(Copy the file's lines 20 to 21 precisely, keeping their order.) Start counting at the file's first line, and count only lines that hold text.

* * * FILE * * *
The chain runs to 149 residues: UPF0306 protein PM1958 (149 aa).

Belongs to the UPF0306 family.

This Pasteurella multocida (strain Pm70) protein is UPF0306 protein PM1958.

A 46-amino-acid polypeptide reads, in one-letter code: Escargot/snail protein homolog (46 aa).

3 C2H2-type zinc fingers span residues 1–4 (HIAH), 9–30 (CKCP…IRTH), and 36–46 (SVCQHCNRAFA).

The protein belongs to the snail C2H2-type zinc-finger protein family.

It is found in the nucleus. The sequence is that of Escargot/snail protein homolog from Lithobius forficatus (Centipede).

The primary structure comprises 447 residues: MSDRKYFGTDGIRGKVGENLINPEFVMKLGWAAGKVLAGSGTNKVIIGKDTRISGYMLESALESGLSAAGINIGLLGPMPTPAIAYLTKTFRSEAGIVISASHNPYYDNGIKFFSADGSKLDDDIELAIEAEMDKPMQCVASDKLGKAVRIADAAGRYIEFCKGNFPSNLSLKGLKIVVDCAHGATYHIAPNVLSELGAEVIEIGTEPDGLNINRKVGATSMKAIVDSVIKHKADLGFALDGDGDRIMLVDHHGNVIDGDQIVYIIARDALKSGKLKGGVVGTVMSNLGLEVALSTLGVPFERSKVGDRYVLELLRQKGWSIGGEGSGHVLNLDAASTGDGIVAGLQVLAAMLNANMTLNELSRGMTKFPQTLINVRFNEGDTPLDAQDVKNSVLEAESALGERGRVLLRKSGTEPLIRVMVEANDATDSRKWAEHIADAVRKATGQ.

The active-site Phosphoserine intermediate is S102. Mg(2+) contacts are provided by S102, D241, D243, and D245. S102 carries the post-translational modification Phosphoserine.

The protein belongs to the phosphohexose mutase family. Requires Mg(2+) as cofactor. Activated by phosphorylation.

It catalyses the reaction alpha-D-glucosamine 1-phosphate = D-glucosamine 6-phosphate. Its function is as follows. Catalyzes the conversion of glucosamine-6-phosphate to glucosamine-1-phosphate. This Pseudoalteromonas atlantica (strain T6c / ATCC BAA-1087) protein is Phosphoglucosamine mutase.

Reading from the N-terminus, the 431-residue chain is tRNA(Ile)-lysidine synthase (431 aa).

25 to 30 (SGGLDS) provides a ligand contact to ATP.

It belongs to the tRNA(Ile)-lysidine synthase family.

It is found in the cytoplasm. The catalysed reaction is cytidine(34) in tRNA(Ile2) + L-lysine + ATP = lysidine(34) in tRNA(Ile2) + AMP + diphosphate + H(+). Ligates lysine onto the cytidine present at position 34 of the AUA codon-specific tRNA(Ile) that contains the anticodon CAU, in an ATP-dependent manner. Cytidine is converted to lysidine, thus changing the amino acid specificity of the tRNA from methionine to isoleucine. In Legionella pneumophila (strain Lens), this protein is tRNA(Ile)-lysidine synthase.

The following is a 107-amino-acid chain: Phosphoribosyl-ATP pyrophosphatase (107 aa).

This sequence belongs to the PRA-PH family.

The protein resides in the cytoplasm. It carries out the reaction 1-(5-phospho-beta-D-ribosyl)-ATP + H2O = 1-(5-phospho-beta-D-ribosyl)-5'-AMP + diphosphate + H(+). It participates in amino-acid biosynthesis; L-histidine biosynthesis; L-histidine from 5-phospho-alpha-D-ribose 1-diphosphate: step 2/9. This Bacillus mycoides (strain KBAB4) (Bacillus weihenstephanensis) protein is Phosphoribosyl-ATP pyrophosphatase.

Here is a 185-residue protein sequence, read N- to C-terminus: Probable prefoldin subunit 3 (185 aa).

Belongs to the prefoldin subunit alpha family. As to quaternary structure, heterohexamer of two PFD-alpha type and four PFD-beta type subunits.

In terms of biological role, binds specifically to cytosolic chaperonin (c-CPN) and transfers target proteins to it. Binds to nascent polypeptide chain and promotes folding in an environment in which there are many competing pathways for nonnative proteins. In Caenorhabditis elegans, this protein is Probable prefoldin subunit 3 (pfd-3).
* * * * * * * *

Belongs to the prefoldin subunit alpha family. As to quaternary structure, heterohexamer of two PFD-alpha type and four PFD-beta type subunits.

In terms of biological role, binds specifically to cytosolic chaperonin (c-CPN) and transfers target proteins to it. Binds to nascent polypeptide chain and promotes folding in an environment in which there are many competing pathways for nonnative proteins. In Caenorhabditis elegans, this protein is Probable prefoldin subunit 3 (pfd-3).